life
News
i100
Life and Style
tech
Voices
Margaret Thatcher, with her director of publicity Sir Gordon Reece, who helped her and the Tory Party to victory in 1979
voicesThe subject is being celebrated by the V&A museum, triggering some happy memories for former PR man DJ Taylor
  • Get to the point
Latest stories from i100
Have you tried new the Independent Digital Edition apps?
Independent Dating
and  

By clicking 'Search' you
are agreeing to our
Terms of Use.

iJobs Job Widget
iJobs General

Ashdown Group: Treasury Assistant - Accounts Assistant - London, Old Street

£24000 - £26000 per annum + benefits : Ashdown Group: A highly successful, glo...

Recruitment Genius: Installation and Service / Security Engineer

£22000 - £40000 per annum: Recruitment Genius: This company is part of a Group...

Recruitment Genius: Service Charge Accounts Assistant

£16000 - £18000 per annum: Recruitment Genius: Are you a a young, dynamic pers...

Cancer Research UK: Corporate Partnerships Volunteer Events Coordinator – London

Voluntary: Cancer Research UK: We’re looking for someone to support our award ...

Day In a Page

General Election 2015: Chuka Umunna on the benefits of immigration, humility – and his leader Ed Miliband

Chuka Umunna: A virus of racism runs through Ukip

The shadow business secretary on the benefits of immigration, humility – and his leader Ed Miliband
Yemen crisis: This exotic war will soon become Europe's problem

Yemen's exotic war will soon affect Europe

Terrorism and boatloads of desperate migrants will be the outcome of the Saudi air campaign, says Patrick Cockburn
Marginal Streets project aims to document voters in the run-up to the General Election

Marginal Streets project documents voters

Independent photographers Joseph Fox and Orlando Gili are uploading two portraits of constituents to their website for each day of the campaign
Game of Thrones: Visit the real-life kingdom of Westeros to see where violent history ends and telly tourism begins

The real-life kingdom of Westeros

Is there something a little uncomfortable about Game of Thrones shooting in Northern Ireland?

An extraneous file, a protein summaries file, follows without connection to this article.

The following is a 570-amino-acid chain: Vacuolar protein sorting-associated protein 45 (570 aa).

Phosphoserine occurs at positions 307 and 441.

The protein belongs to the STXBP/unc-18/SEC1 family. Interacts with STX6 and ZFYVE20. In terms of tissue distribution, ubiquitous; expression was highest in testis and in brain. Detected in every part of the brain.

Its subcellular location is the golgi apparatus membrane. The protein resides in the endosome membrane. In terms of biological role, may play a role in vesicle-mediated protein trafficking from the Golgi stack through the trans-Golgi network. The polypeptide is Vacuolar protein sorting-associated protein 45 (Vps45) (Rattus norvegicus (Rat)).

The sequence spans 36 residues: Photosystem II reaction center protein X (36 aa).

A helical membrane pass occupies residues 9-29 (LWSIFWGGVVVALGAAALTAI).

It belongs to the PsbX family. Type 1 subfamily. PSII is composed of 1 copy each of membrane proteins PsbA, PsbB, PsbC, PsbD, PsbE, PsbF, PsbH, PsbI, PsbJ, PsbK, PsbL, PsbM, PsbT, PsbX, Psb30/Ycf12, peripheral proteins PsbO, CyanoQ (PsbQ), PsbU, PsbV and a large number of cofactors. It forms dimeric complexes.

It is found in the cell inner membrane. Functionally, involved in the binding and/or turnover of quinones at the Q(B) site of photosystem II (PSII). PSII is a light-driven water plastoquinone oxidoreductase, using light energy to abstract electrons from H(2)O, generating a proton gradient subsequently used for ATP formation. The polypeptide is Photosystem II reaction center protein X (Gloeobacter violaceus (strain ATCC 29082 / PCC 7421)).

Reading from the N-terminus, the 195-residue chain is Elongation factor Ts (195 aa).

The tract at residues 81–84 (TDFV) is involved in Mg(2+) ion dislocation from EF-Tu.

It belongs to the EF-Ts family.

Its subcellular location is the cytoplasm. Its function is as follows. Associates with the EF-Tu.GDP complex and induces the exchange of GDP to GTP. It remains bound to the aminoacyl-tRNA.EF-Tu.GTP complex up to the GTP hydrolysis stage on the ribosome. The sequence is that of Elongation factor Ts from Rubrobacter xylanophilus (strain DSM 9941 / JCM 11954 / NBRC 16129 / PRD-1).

How to survive a social-media mauling, by the tough women of Twitter

How to survive a Twitter mauling

Mary Beard, Caroline Criado-Perez, Louise Mensch, Bunny La Roche and Courtney Barrasford reveal how to trounce the trolls
Gallipoli centenary: At dawn, the young remember the young who perished in one of the First World War's bloodiest battles

At dawn, the young remember the young

A century ago, soldiers of the Empire – many no more than boys – spilt on to Gallipoli’s beaches. On this 100th Anzac Day, there are personal, poetic tributes to their sacrifice
Dissent is slowly building against the billions spent on presidential campaigns – even among politicians themselves

Follow the money as never before

Dissent is slowly building against the billions spent on presidential campaigns – even among politicians themselves, reports Rupert Cornwell
Samuel West interview: The actor and director on austerity, unionisation, and not mentioning his famous parents

Samuel West interview

The actor and director on austerity, unionisation, and not mentioning his famous parents
General Election 2015: Imagine if the leading political parties were fashion labels

Imagine if the leading political parties were fashion labels

Fashion editor, Alexander Fury, on what the leaders' appearances tell us about them
Phumzile Mlambo-Ngcuka: Home can be the unsafest place for women

Phumzile Mlambo-Ngcuka: Home can be the unsafest place for women

The architect of the HeForShe movement and head of UN Women on the world's failure to combat domestic violence
Public relations as 'art'? Surely not

Confessions of a former PR man

The 'art' of public relations is being celebrated by the V&A museum, triggering some happy memories for DJ Taylor
Bill Granger recipes: Our chef succumbs to his sugar cravings with super-luxurious sweet treats

Bill Granger's luxurious sweet treats

Our chef loves to stop for 30 minutes to catch up on the day's gossip, while nibbling on something sweet
London Marathon 2015: Paula Radcliffe and the mother of all goodbyes

The mother of all goodbyes

Paula Radcliffe's farewell to the London Marathon will be a family affair
Everton vs Manchester United: Steven Naismith demands 'better' if Toffees are to upset the odds against United

Steven Naismith: 'We know we must do better'

The Everton forward explains the reasons behind club's decline this season
Arsenal vs Chelsea: Praise to Arsene Wenger for having the courage of his convictions

Michael Calvin's Last Word

Praise to Wenger for having the courage of his convictions